Army team testing ‘breathing’ catheter; bypasses lungs to supply oxygen

Researchers from the University of Pittsburgh Medical Center are partnering with U.S. Army scientists to evaluate the merit of the experimental Hattler Respiratory Catheter for use in battlefield medicine ? particularly as a possible treatment for lung injuries sustained in biochemical attacks. Made up in part of a tightly bound fabric of microporous polypropylene hollow-fiber membranes, the catheter is inserted temporarily through a vein into the leg or neck and threaded into a major vein near the heart called the vena cava. Early tests show that it can substitute 40 percent to 60 percent of a patient?s compromised lung function.From the University of Pittsburgh Medical Center :RESPIRATORY SUPPORT DEVICE TO BE EVALUATED FOR POSSIBLE BATTLEFIELD USE

University of Pittsburgh, U.S. Army share $2 million from U.S. Department of Defense

PITTSBURGH, Dec. 16, 2002? Researchers from the University of Pittsburgh Medical Center are partnering with U.S. Army scientists to evaluate the merit of the experimental Hattler Respiratory Catheter for use in battlefield medicine ? particularly as a possible treatment for lung injuries sustained in biochemical attacks.

Made up in part of a tightly bound fabric of microporous polypropylene hollow-fiber membranes, the catheter is inserted temporarily through a vein into the leg or neck and threaded into a major vein near the heart called the vena cava. Early tests show that it can substitute 40 percent to 60 percent of a patient’s compromised lung function.

Brack Hattler, M.D., Ph.D., a cardiothoracic surgeon and professor of surgery at the University of Pittsburgh School of Medicine, is Pittsburgh’s principal investigator for the two-year project, which includes close collaboration with U.S. Army scientists affiliated with the Brooke Army Medical Center in San Antonio, Texas, a major training center for combat physicians. The project is being funded by a $2 million grant from the U.S. Department of Defense that is being shared by the University of Pittsburgh Medical Center and the U.S. Army Institute of Surgical Research at Fort Sam Houston, Texas.

“What has been developed is a new way of treating lung failure,” said Dr. Hattler, who is also director of the artificial lung program at the University of Pittsburgh’s McGowan Institute for Regenerative Medicine. “Working in partnership with the military, academia and industry is a very exciting prospect ? especially for our team of bioengineers led by Dr. William Federspiel.”

The newest phase of research is set to run through 2003 and 2004, said Lt. Col. Leopoldo C. Cancio, M.D., deputy for medical operations and development at the U.S. Army’s Institute of Surgical Research.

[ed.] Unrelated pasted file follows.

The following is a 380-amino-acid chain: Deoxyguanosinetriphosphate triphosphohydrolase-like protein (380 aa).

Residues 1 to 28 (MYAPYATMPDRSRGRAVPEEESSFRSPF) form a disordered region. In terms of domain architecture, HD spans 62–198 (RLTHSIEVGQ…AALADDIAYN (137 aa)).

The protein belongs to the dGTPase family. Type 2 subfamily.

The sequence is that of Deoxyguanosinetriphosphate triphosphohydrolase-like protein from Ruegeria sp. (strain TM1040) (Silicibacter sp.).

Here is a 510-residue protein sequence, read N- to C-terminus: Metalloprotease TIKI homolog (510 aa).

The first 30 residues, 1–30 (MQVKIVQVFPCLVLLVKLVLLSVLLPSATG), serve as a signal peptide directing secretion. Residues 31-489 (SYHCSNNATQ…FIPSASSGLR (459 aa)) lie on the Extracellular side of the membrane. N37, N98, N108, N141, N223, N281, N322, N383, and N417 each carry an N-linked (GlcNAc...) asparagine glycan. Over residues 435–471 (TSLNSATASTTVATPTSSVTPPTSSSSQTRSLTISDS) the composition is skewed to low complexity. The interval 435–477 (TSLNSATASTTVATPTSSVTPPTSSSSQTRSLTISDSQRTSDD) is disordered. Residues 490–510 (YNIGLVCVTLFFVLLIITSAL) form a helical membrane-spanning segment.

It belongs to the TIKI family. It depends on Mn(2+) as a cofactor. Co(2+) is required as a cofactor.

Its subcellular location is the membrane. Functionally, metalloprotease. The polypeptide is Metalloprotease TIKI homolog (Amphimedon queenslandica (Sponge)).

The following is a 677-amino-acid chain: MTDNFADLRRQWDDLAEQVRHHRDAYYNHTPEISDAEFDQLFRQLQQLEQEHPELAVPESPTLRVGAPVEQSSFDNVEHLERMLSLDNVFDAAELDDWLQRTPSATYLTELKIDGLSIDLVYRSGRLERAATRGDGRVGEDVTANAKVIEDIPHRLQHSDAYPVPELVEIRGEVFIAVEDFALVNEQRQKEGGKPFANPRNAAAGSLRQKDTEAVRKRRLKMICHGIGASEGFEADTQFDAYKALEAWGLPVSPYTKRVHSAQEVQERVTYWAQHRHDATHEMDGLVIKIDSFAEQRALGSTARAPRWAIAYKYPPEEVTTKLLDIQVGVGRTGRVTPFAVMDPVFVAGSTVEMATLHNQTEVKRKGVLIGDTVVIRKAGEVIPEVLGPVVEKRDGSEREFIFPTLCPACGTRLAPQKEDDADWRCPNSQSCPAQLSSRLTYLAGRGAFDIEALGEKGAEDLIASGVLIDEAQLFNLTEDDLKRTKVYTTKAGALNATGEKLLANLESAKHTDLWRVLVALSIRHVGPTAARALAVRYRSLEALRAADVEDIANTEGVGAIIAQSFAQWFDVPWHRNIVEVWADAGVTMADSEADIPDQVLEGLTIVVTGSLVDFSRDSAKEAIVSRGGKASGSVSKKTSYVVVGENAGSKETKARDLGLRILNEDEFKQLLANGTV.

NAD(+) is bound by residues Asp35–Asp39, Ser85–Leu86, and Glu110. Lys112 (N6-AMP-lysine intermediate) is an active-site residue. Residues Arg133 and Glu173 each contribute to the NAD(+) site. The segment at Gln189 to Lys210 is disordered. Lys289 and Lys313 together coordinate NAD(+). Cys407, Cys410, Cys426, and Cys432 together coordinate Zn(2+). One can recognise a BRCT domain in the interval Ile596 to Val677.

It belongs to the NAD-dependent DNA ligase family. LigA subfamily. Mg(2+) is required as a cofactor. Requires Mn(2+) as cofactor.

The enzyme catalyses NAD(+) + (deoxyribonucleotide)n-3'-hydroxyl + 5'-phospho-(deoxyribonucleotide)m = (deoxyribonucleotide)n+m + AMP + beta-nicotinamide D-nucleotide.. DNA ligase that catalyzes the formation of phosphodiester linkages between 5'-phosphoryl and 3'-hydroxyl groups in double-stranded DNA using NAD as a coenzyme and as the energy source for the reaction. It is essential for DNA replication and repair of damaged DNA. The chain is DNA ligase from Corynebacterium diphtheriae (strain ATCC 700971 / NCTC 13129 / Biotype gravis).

“Acute lung injury on the battlefield may take many forms, such as blunt or penetrating chest trauma, inhalation injury, blast injury or indirect lung injury secondary to infection or injury to another portion of the body,” added Lt. Col. Cancio.

“For 40 years, the only available treatment for significant lung injury has been a mechanical ventilator, which has its own risks and limitations,” said Dr. Hattler. “To work, a ventilator depends on the lining of the lungs being intact. But inhalation injury ? whether the caustic agent is smoke or biochemical ? damages this lining and makes the injury even more difficult to treat.”

Devices such as the Hattler Respiratory Catheter, which provides oxygen without the need for the lungs, “may improve outcome following acute lung injury by permitting a more gentle mechanical ventilation ? or by permitting patients to remain off of a ventilator entirely,” said Lt. Col. Cancio.
Acute respiratory distress syndrome (ARDS) can have a mortality rate of 30 percent to 50 percent, according to Dr. Hattler.

Grants and appropriations from the U.S. Department of Defense to fund research toward the development of the Hattler Respiratory Catheter have totaled more than $7 million since 1994. Also known as the Intravenous Membrane Oxygenator (IMO), the experimental device was developed and patented by Dr. Hattler.

In the civilian population, ARDS can arise from chronic obstructive pulmonary disease, emphysema and other forms of respiratory illness.

The Hattler Respiratory Catheter is designed to support lung function for seven to 10 days during healing. The device will be manufactured and distributed by ALung Technologies Inc. of Pittsburgh.

“Research we are conducting could provide a low-tech, portable, rapid solution to these kinds of injuries,” said Dr. Hattler, adding that engineers from Pittsburgh will be temporarily assigned to the San Antonio facility during the experimental device’s preclinical testing phase.

The McGowan Institute for Regenerative Medicine was launched in July 2001 to realize the vast potential of tissue engineering and other techniques aimed at repairing damaged or diseased tissues and organs. Established by the University of Pittsburgh School of Medicine and the University of Pittsburgh Medical Center, the McGowan Institute serves as a focal point for the university’s leading scientists and clinical faculty who are working to develop tissue engineering, cellular therapies, treatments for wound healing, synthetic blood additives, biosurgery and artificial and biohybrid organ devices.

The U.S. Army Institute of Surgical Research is responsible for combat casualty care research. It develops new products for the care of injured servicemen and women and is a subordinate unit of the U.S. Army Medical Research and Material Command at Fort Detrick, Md. In addition to its research mission, the institute operates the U.S. Army Burn Center as its clinical mission, and deploys expert burn-care teams to the field in response to military and civilian needs.

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